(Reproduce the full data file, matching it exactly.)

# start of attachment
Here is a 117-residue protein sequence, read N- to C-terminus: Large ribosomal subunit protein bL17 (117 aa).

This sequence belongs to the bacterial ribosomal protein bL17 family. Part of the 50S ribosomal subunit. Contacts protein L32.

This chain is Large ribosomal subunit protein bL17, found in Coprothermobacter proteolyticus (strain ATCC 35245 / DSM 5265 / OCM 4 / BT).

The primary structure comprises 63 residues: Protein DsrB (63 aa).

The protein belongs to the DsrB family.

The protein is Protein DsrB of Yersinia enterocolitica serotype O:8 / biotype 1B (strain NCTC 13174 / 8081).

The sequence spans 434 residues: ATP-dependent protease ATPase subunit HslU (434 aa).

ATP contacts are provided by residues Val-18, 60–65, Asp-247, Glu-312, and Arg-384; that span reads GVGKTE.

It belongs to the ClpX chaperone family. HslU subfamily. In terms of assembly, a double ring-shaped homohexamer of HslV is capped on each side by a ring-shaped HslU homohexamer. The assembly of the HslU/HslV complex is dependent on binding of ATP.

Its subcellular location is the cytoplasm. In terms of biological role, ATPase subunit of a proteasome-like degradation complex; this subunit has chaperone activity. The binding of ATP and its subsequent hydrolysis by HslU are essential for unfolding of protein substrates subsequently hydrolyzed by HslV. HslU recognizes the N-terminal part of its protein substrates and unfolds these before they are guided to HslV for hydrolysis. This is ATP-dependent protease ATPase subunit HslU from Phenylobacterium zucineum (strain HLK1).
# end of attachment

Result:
Here is a 117-residue protein sequence, read N- to C-terminus: Large ribosomal subunit protein bL17 (117 aa).

This sequence belongs to the bacterial ribosomal protein bL17 family. Part of the 50S ribosomal subunit. Contacts protein L32.

This chain is Large ribosomal subunit protein bL17, found in Coprothermobacter proteolyticus (strain ATCC 35245 / DSM 5265 / OCM 4 / BT).

The primary structure comprises 63 residues: Protein DsrB (63 aa).

The protein belongs to the DsrB family.

The protein is Protein DsrB of Yersinia enterocolitica serotype O:8 / biotype 1B (strain NCTC 13174 / 8081).

The sequence spans 434 residues: ATP-dependent protease ATPase subunit HslU (434 aa).

ATP contacts are provided by residues Val-18, 60–65, Asp-247, Glu-312, and Arg-384; that span reads GVGKTE.

It belongs to the ClpX chaperone family. HslU subfamily. In terms of assembly, a double ring-shaped homohexamer of HslV is capped on each side by a ring-shaped HslU homohexamer. The assembly of the HslU/HslV complex is dependent on binding of ATP.

Its subcellular location is the cytoplasm. In terms of biological role, ATPase subunit of a proteasome-like degradation complex; this subunit has chaperone activity. The binding of ATP and its subsequent hydrolysis by HslU are essential for unfolding of protein substrates subsequently hydrolyzed by HslV. HslU recognizes the N-terminal part of its protein substrates and unfolds these before they are guided to HslV for hydrolysis. This is ATP-dependent protease ATPase subunit HslU from Phenylobacterium zucineum (strain HLK1).